C2, the path signal label byte, is contained in higher-order path overhead. C2 is used to specify the multiplexing structure and the attributes of the information payload in a VC frame, including whether the path is loaded with services, service types, and the mapping mode. The C2 bytes of the receiver and transmitter must match each other.

Terms

NOTE:

The following terms may be used in interface configurations:

  • Multiplexing units: Basic SDH multiplexing units include container (C-n), virtual container (VC-n), tributary unit (TU-n), tributary unit group (TUG-n), administrative unit (AU-n), and administrative unit group (AUG-n). Here, n stands for the number of the unit level.

  • Container: It is used to carry service signals that are transmitted at different rates. G.709 defines specifications for five types of standard containers: C-11, C-12, C-2, C-3, and C-4.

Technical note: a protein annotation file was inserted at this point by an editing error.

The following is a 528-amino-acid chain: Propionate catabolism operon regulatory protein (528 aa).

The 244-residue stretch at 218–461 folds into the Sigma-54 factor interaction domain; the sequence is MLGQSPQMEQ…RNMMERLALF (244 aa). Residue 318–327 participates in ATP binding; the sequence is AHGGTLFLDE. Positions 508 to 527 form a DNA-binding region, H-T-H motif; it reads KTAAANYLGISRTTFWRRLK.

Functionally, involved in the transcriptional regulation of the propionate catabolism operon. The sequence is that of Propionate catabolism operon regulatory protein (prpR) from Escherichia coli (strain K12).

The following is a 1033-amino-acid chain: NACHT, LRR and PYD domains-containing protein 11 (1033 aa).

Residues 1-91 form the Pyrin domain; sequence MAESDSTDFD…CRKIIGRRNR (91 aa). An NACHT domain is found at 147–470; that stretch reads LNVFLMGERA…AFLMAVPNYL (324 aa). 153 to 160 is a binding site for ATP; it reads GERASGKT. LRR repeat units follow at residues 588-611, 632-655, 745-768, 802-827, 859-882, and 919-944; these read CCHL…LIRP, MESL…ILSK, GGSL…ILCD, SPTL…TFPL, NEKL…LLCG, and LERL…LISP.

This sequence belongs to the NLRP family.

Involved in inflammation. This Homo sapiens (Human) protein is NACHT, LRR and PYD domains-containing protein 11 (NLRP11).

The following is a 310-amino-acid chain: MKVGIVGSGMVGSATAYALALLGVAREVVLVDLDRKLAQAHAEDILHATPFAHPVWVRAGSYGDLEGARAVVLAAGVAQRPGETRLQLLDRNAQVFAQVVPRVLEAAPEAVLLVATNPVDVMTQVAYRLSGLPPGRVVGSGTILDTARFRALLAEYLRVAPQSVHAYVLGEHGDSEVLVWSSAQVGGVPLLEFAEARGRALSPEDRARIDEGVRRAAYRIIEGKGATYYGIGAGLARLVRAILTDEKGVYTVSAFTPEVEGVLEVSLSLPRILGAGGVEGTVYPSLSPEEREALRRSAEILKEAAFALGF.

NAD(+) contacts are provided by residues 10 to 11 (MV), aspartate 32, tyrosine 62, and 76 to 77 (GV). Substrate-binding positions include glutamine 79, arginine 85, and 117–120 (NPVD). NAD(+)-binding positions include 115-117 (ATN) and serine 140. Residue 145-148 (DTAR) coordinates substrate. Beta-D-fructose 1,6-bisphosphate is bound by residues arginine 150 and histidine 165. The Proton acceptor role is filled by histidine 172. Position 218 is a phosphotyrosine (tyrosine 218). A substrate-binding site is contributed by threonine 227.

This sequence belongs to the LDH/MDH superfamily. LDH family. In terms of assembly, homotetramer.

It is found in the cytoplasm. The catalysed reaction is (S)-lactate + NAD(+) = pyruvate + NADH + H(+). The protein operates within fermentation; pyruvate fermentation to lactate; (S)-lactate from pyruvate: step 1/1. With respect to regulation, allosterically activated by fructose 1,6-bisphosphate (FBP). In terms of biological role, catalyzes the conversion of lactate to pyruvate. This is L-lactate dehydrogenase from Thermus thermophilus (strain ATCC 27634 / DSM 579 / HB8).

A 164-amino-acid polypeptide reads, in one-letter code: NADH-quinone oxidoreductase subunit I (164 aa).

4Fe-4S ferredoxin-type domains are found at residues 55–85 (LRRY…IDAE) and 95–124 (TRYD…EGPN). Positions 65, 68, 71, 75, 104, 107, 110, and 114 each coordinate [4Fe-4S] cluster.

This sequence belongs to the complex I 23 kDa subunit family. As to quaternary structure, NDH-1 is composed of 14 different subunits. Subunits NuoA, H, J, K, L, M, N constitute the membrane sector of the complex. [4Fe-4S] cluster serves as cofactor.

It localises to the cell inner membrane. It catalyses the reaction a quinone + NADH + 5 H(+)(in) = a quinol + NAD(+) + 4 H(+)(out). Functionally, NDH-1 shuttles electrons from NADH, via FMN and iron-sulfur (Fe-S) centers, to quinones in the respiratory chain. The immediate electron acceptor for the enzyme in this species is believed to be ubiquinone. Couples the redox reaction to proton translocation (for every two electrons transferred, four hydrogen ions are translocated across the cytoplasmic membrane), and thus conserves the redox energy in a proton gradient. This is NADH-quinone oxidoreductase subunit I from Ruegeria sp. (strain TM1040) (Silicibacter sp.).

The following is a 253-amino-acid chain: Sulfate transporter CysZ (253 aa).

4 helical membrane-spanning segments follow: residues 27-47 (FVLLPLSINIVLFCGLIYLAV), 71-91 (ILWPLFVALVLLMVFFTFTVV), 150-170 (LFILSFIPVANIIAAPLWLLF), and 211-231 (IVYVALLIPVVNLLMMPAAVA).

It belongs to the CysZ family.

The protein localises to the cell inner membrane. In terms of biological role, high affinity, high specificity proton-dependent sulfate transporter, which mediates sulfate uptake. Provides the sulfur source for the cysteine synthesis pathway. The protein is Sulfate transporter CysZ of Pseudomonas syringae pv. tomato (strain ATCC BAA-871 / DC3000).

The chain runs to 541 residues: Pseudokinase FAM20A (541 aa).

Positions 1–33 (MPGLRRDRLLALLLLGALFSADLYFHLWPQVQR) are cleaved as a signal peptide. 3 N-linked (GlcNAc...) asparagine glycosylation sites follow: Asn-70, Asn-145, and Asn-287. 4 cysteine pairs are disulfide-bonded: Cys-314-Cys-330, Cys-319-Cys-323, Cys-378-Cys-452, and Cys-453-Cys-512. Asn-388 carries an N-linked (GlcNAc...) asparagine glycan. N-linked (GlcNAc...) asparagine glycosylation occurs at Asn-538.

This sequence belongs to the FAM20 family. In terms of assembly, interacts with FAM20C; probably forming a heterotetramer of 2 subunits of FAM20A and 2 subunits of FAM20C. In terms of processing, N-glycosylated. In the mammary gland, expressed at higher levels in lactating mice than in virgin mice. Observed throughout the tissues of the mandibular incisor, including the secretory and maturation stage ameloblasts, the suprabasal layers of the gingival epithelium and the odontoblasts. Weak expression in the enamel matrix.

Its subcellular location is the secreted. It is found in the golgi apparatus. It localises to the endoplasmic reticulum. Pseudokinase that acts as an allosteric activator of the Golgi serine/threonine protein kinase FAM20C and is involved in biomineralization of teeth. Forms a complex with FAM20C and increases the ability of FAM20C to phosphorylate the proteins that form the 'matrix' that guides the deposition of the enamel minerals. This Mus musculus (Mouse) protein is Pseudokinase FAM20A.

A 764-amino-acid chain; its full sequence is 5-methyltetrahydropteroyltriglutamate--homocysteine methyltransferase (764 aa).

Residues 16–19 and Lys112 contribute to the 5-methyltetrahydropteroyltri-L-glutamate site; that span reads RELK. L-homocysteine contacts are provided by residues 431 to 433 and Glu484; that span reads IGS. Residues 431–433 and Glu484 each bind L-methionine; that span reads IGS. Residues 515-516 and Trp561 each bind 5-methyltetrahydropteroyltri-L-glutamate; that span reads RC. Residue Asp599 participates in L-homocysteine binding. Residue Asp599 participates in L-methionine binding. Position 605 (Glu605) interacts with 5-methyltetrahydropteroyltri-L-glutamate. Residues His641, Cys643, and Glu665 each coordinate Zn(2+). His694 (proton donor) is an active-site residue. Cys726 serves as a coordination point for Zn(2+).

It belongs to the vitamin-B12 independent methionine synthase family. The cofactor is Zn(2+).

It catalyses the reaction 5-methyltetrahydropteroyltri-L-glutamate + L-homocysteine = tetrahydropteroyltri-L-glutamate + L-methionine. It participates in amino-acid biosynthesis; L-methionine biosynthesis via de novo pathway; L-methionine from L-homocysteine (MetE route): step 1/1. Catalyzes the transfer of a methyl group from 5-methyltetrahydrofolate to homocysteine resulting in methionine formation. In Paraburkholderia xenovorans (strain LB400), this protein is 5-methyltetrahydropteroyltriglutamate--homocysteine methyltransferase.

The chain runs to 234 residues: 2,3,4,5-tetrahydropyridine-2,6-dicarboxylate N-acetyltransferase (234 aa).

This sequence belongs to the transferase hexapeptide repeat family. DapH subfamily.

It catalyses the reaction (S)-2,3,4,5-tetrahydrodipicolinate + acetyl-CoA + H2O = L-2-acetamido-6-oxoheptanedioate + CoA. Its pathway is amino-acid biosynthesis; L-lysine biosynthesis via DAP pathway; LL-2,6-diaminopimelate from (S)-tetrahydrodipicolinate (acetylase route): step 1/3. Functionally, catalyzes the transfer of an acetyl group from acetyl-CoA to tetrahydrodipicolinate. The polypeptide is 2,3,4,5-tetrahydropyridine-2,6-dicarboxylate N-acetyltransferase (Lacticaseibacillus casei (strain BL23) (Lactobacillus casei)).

• VC: It is an information terminal of SDH channels and is used to support connections between SDH channel layers. VCs are classified as lower-order VCs or higher-order VCs. VC-3 in AU-3 and VC-4 are higher-order VCs.

  • TU and TUG: A TU provides adaptation between lower-order and higher-order path layers. A collection of TUs, occupying a fixed position in the payload of the higher-order VC, is called a TUG.

  • AU and AUG: An AU provides adaptation between higher-order channel layer and multiplex section layer. A collection of AUs, occupying a fixed position in the payload of STM-N, is called an AUG.

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Updated: 2019-01-02

Document ID: EDOC1100058399